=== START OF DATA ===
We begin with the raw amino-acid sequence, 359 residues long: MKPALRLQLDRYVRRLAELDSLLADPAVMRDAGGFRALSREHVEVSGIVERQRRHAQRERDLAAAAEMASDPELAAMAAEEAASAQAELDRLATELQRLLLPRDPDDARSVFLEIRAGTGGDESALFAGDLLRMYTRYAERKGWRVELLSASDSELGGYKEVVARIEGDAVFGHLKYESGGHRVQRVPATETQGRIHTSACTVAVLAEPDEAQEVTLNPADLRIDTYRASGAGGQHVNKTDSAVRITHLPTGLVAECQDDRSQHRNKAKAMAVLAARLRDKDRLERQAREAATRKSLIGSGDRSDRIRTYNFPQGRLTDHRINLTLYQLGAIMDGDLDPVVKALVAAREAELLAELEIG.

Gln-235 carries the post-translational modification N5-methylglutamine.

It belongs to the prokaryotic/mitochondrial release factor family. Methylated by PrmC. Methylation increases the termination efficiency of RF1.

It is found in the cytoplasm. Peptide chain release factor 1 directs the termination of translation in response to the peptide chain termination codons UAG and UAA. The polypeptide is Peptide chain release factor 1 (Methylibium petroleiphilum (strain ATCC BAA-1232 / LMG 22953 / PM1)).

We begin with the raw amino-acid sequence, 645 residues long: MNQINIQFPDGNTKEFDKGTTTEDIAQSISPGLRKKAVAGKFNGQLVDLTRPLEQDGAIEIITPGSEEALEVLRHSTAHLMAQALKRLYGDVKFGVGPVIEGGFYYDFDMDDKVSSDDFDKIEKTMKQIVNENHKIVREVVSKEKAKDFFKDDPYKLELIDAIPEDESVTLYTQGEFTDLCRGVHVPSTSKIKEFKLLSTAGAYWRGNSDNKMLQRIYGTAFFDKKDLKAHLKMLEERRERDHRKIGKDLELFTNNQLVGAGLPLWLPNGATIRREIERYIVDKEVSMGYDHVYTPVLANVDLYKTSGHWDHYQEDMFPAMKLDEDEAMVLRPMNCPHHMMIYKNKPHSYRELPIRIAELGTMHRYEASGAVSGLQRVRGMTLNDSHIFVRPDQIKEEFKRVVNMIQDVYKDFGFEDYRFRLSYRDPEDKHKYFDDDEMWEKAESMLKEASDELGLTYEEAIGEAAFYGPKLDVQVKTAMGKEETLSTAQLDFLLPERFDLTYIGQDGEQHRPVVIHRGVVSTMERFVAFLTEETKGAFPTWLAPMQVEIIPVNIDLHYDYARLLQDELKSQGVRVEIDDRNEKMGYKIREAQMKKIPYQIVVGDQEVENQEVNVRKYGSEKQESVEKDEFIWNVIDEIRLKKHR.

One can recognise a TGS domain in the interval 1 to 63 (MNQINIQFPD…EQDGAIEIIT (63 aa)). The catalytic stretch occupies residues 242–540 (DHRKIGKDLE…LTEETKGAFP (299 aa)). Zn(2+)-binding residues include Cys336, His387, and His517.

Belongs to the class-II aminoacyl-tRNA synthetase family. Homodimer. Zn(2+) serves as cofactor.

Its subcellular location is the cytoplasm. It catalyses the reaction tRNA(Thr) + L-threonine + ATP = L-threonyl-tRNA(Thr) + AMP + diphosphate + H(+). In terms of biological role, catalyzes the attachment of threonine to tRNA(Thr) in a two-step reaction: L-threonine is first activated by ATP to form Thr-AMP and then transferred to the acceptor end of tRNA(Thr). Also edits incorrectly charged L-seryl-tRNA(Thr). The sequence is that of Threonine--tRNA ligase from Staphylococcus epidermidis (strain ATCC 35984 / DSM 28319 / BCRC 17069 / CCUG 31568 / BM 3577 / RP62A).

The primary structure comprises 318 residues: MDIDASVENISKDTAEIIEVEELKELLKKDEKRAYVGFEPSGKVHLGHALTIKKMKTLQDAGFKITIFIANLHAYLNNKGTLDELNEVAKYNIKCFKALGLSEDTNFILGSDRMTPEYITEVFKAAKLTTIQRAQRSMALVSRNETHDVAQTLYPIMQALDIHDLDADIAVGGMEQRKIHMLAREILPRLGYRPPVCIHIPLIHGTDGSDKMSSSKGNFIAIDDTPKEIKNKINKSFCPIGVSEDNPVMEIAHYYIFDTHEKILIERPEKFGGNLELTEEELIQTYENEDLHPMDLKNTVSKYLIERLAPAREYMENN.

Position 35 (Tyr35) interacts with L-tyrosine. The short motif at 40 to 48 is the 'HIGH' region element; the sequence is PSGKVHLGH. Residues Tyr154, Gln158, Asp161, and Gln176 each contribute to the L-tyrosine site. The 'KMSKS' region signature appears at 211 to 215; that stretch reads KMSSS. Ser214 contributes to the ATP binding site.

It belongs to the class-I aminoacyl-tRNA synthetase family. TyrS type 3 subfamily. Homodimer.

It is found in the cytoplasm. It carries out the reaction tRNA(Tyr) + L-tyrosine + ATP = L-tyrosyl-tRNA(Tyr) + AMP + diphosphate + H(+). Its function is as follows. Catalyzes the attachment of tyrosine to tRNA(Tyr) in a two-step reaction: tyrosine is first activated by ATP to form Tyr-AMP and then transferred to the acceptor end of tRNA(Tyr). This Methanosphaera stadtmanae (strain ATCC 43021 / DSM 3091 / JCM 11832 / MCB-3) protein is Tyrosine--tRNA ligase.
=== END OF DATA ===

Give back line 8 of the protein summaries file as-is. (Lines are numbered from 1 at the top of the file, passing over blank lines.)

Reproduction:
Its subcellular location is the cytoplasm. It catalyses the reaction tRNA(Thr) + L-threonine + ATP = L-threonyl-tRNA(Thr) + AMP + diphosphate + H(+). In terms of biological role, catalyzes the attachment of threonine to tRNA(Thr) in a two-step reaction: L-threonine is first activated by ATP to form Thr-AMP and then transferred to the acceptor end of tRNA(Thr). Also edits incorrectly charged L-seryl-tRNA(Thr). The sequence is that of Threonine--tRNA ligase from Staphylococcus epidermidis (strain ATCC 35984 / DSM 28319 / BCRC 17069 / CCUG 31568 / BM 3577 / RP62A).